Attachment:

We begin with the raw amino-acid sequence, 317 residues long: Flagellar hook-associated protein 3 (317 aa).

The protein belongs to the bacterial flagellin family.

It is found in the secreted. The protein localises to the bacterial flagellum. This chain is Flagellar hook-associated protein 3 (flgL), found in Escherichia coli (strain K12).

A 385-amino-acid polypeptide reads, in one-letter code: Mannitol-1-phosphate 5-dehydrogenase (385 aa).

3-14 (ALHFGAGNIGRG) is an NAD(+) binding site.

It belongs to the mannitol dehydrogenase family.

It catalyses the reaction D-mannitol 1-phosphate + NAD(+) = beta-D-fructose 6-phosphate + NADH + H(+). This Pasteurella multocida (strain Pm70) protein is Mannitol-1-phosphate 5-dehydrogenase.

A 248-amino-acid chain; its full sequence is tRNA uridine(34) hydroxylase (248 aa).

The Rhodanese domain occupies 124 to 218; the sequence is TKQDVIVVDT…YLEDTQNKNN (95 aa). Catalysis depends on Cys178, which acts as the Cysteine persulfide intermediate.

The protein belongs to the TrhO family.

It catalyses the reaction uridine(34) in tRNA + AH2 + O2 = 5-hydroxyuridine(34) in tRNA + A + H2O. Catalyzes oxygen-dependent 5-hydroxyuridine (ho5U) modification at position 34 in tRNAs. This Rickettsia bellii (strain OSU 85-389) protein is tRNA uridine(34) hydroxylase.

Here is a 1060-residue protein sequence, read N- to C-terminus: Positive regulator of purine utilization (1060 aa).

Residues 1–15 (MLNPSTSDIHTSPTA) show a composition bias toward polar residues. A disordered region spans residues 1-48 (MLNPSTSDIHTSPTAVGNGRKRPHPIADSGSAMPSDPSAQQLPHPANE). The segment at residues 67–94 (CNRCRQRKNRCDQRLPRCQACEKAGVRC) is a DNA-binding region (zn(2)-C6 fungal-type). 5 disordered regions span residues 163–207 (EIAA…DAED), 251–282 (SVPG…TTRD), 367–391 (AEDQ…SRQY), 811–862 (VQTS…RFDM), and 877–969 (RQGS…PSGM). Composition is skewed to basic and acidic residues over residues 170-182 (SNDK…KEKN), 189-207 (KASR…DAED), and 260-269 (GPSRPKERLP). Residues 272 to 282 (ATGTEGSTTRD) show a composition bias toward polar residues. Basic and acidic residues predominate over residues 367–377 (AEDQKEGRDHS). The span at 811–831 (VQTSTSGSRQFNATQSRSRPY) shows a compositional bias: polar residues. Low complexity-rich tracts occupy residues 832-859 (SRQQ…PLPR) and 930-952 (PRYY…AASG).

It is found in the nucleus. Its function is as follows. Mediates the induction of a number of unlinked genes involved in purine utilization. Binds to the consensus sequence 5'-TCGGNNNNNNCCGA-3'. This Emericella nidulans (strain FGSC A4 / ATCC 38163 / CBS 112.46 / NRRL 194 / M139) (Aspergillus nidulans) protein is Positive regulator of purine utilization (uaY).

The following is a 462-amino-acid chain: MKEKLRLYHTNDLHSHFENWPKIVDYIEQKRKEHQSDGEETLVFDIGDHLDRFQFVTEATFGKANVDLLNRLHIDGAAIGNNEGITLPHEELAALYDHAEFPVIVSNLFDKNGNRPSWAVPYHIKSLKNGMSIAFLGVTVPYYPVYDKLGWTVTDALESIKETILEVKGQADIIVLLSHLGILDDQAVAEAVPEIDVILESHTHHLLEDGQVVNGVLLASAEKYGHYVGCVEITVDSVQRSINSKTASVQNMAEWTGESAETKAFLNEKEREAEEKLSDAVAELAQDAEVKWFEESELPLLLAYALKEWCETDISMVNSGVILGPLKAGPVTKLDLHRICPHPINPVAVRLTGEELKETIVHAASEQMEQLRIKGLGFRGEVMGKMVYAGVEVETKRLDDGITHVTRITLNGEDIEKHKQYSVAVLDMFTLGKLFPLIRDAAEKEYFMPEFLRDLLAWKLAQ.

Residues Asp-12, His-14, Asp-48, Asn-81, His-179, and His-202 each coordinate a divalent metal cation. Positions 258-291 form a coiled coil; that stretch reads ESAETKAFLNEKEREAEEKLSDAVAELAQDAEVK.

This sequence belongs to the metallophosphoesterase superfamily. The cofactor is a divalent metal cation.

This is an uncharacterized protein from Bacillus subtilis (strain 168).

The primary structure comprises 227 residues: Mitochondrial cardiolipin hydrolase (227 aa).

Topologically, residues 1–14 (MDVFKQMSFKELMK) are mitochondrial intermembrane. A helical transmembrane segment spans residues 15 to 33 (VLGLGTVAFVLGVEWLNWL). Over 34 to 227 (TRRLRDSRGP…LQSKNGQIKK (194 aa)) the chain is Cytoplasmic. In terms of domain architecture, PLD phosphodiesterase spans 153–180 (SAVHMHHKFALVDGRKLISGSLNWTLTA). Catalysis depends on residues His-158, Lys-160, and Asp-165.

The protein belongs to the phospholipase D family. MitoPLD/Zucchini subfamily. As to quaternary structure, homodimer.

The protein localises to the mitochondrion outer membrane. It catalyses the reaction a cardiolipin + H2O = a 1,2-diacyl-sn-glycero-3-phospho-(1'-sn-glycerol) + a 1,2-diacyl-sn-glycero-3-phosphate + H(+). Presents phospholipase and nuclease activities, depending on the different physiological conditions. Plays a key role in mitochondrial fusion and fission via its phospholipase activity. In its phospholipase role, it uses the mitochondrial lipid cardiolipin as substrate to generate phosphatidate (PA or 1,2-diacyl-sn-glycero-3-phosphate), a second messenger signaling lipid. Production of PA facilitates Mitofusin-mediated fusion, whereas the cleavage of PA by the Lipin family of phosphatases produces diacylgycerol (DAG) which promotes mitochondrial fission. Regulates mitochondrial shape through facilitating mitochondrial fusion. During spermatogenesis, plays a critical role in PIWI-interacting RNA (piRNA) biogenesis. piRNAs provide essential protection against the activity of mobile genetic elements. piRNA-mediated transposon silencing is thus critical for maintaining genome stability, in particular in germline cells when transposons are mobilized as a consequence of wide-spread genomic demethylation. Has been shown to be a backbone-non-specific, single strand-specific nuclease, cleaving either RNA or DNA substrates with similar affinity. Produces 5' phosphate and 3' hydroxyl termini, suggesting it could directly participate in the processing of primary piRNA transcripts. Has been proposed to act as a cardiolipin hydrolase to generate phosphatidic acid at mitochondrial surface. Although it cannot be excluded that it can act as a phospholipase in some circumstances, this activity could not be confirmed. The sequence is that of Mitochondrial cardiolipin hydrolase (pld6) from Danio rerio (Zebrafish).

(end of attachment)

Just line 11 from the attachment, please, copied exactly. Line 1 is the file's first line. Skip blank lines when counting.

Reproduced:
It catalyses the reaction uridine(34) in tRNA + AH2 + O2 = 5-hydroxyuridine(34) in tRNA + A + H2O. Catalyzes oxygen-dependent 5-hydroxyuridine (ho5U) modification at position 34 in tRNAs. This Rickettsia bellii (strain OSU 85-389) protein is tRNA uridine(34) hydroxylase.